diversity of opinion

Council increases pressure on city to address school segregation

PHOTO: Mary Ellen McIntire
City Councilman Brad Lander at a parent forum on school diversity in June 2014.

City lawmakers introduced a slate of legislation Wednesday meant to prod the administration to boost diversity in the city school system, which is among the most segregated in the country.

One resolution calls on the city to prioritize racial and ethnic diversity in its decision-making, while another urges state lawmakers to pass a bill amending the admission policy for the city’s most selective schools, which admit few black and Hispanic students. A bill would require the city to issue annual reports with demographic information about each school and district — including data about students’ race and family income — along with steps the city is taking to make schools more diverse.

The council must still hold a hearing and vote on the legislation, which would also require the city to release demographic data about accelerated programs and charter schools. But it’s unclear whether city officials are interested in wading into the jumble of zones, district rules, and citywide policies that together determine which students attend what schools.

Schools Chancellor Carmen Fariña has spoken broadly about the importance of diversity and said she was “disappointed” after a report this spring found New York state’s schools to be the most segregated in the country, with segregation in city schools on the rise. She also endorsed a state bill that would require eight of the city’s specialized schools to consider other measures beyond a student’s score on a test when making admissions decisions.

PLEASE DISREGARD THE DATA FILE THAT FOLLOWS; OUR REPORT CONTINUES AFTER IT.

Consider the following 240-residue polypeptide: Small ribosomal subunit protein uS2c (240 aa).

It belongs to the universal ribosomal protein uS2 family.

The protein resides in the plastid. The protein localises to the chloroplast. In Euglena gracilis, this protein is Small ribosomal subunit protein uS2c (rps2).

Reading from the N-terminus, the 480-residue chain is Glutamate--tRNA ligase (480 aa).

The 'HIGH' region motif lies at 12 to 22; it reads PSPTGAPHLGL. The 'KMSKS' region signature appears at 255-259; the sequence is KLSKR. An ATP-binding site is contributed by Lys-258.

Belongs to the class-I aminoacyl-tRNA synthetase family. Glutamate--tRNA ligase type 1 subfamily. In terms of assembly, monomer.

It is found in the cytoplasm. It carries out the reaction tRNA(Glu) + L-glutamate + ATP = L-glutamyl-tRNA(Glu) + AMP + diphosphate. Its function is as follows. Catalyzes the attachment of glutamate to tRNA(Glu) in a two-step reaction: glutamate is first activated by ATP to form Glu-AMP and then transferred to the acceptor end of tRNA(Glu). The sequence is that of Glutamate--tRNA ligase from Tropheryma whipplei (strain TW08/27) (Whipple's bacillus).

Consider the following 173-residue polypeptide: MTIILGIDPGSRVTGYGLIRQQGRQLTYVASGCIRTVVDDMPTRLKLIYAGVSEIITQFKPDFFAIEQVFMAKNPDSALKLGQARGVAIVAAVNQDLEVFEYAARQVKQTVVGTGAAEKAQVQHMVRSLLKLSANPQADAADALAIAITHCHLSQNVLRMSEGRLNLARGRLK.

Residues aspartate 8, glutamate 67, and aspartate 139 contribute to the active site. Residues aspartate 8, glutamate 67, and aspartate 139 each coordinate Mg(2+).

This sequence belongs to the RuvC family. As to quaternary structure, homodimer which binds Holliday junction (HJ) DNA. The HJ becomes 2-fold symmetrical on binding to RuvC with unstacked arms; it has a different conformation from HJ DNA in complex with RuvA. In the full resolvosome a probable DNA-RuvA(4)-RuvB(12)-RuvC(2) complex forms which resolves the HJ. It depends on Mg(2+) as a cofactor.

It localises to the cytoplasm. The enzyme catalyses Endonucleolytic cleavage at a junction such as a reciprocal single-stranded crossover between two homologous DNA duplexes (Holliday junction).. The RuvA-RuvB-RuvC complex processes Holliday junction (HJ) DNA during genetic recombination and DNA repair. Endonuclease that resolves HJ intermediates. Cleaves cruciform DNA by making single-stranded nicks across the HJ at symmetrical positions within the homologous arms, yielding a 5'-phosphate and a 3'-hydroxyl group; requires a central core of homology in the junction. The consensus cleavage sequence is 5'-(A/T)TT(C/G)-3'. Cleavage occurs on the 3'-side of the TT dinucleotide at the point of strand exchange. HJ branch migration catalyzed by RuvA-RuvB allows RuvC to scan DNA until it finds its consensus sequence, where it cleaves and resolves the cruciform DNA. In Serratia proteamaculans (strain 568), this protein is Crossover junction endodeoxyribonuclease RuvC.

But she has not hinted at policy changes that would promote diversity across districts or across the entire school system. In May, Fariña told parents at a town-hall meeting that trying to increase diversity is “a school-by-school decision right now.”

“The scandal here is not that we’re failing; the scandal here is that we’re not even trying,” said Councilman Ritchie Torres, who sponsored the resolution calling on the administration to make diversity a top consideration when setting admissions guidelines, creating new schools or school zones, and other policies. He added that, based on Fariña’s actions to date, “It’s unclear whether this is high on her list.”

On Wednesday, Department of Education spokeswoman Devora Kaye said that the city recognizes “the critical value” of a diverse student body. “We are exploring additional ways to reflect this diversity in every zip code, and look forward to reviewing the package of legislation,” she said.

Under former Mayor Michael Bloomberg, the Department of Education created a new high school admissions process that allows students to attend schools across the city. Over the years, the department pushed districtwide choice down to the middle-school level and even the elementary-school level in a few areas.